Saturday, 26 August 2017

A simple way to measure stick tension

My trusty Taranis X9D has finally suffered its first major issue in four years - a broken spring on the elevator gimbal. And yes, it failed in flight! Fortunately I was able to land the model safely.

The elevator was not pleased!

The cause was a fatigue fracture. Naturally I'm not particularly pleased, but a Google search would indicate that it's a rare failure and not restricted to FrSky either.

Back home, I replaced the broken spring with the unused one from the throttle axis. However, I was concerned that this spring might be weaker, as it had spent all of its life under tension (in order to disengage the self centring mechanism). The question then became: how to measure the stick tension.

The method I came up with is simple: take a rubber band; hook one end round a steel rule and the other round the top of the stick; then read off the extension required to reach the end stop:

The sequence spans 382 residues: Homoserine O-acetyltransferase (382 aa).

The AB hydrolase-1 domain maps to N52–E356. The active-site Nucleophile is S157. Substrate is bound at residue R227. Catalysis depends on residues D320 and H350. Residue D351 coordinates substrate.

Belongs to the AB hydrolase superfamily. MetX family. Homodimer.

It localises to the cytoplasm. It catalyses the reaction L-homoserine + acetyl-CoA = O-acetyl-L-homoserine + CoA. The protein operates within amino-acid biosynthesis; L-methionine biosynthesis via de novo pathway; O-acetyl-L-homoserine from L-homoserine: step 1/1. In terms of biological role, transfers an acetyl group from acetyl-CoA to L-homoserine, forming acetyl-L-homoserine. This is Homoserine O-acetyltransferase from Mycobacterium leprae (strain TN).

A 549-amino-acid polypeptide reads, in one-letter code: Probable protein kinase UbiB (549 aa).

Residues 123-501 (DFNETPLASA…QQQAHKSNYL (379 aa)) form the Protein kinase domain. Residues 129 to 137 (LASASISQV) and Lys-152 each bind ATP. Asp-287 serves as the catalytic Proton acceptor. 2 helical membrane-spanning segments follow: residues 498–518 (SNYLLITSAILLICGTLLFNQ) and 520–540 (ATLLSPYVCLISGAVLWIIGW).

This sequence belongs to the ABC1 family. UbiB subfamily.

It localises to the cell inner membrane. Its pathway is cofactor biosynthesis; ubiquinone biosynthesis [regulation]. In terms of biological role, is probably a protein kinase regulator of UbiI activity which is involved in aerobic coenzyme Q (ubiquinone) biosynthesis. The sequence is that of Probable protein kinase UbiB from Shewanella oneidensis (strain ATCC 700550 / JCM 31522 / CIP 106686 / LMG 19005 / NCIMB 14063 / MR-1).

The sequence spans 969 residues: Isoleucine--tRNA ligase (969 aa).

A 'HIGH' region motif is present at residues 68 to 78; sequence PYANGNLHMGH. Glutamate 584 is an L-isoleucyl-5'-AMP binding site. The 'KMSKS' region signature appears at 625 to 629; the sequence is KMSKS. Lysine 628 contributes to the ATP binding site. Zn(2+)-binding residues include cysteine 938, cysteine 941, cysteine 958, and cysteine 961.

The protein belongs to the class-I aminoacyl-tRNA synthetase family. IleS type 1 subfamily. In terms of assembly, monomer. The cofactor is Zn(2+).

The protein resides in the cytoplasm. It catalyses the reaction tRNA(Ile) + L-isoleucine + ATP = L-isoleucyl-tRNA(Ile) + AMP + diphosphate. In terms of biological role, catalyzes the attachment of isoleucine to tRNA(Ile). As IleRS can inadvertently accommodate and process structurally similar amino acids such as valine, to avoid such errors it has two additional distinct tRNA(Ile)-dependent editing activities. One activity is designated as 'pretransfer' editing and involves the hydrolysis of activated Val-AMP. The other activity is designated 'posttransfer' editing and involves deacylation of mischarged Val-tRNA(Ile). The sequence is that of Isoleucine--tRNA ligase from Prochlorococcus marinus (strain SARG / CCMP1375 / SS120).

Measuring stick tension
It looks crude, but it's good enough to match up the tension on the three self-centring axes. A nice bonus is that even the slightest friction in the gimbal is immediately apparent as the rubber band is pulled. I really like the stock X9D gimbals, so it was surprising to see the amount of friction in the mechanism. The next step is to try this trick with the Horus gimbals to see if they really are better...

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